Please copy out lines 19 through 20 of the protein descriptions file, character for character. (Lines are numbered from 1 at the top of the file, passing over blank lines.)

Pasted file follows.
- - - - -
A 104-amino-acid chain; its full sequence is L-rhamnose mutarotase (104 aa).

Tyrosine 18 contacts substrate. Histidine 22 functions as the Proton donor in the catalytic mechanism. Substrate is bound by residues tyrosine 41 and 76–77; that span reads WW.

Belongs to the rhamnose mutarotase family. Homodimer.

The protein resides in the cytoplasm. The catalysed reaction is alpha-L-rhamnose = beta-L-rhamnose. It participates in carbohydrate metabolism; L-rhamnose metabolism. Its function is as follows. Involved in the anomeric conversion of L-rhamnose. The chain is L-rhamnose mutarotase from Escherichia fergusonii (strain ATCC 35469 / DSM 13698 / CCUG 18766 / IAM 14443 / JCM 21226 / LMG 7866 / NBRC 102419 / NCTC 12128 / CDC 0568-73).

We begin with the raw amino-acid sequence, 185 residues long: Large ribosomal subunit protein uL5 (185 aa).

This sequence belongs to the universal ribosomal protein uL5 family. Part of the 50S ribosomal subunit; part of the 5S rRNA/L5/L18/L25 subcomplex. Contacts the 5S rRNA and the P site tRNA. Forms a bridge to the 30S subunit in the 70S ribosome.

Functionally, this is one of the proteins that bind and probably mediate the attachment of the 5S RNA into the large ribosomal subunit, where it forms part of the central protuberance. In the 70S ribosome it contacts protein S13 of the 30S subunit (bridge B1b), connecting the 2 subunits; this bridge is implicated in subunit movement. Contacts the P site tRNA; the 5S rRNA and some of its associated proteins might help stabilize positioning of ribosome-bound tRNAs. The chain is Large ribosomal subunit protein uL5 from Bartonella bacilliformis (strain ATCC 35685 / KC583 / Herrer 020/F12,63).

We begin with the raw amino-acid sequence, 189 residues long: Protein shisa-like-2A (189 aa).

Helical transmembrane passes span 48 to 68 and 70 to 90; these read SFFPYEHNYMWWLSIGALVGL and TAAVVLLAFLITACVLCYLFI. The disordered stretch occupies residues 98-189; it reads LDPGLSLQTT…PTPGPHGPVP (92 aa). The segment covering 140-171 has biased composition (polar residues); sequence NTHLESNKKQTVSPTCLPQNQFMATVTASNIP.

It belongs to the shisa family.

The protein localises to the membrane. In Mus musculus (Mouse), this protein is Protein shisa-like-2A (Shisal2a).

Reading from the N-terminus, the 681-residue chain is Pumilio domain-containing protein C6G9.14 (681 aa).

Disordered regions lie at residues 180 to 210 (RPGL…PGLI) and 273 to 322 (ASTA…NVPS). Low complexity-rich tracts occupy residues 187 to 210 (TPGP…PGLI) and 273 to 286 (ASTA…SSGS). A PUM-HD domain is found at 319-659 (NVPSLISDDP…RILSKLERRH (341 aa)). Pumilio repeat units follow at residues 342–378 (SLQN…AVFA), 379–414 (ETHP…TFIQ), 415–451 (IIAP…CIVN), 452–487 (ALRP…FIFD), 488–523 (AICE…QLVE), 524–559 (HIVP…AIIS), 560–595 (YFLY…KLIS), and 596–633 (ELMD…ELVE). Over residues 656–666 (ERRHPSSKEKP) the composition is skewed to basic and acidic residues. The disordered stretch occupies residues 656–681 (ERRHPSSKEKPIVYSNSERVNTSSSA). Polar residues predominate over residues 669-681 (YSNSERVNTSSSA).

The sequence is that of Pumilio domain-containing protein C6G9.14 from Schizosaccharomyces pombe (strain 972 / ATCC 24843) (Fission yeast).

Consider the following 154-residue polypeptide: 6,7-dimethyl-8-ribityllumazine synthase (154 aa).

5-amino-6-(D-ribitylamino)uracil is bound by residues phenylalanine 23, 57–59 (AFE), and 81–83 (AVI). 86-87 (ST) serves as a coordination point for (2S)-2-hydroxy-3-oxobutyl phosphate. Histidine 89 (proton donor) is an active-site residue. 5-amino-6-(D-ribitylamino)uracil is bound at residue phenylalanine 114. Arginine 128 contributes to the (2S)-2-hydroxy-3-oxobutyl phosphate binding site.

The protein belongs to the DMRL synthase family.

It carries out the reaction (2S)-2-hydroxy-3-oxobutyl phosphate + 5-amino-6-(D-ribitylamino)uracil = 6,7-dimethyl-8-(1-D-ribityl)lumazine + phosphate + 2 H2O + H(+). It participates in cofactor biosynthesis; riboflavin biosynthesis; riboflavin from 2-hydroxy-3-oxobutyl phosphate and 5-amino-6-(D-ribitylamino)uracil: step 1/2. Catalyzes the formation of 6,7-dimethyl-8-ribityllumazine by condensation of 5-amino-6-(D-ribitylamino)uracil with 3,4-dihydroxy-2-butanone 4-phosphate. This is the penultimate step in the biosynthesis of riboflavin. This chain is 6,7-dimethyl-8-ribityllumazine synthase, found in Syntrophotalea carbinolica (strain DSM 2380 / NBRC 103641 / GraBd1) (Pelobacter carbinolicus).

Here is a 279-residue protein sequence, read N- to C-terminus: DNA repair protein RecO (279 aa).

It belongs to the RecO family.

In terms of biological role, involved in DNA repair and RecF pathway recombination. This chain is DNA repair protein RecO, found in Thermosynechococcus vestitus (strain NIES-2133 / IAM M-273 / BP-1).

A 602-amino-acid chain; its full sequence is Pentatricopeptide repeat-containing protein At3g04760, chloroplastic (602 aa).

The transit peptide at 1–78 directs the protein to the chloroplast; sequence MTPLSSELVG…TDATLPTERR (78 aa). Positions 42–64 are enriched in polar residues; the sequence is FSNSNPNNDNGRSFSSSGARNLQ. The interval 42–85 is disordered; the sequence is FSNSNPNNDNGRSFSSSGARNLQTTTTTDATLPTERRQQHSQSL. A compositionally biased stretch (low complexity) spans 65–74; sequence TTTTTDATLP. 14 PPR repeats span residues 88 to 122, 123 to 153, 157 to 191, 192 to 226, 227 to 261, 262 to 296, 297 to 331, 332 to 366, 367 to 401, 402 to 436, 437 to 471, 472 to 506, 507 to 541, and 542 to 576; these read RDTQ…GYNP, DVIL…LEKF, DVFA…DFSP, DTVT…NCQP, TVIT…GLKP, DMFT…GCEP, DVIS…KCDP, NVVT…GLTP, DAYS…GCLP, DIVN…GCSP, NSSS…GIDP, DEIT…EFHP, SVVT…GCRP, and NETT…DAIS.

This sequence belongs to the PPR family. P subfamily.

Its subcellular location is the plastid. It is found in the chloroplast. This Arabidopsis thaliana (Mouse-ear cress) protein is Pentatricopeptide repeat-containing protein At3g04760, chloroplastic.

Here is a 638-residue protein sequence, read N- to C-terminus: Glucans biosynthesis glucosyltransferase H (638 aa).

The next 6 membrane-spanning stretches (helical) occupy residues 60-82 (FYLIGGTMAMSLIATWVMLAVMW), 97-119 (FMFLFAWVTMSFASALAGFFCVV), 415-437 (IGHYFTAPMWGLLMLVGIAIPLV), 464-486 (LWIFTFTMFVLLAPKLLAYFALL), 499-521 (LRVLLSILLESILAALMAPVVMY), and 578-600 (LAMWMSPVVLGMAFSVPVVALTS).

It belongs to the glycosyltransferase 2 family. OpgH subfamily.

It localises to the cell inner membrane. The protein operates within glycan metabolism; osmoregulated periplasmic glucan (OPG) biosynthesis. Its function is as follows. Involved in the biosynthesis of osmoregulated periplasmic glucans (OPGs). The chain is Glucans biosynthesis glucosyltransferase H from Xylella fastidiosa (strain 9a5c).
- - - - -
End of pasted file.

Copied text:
Here is a 279-residue protein sequence, read N- to C-terminus: DNA repair protein RecO (279 aa).

It belongs to the RecO family.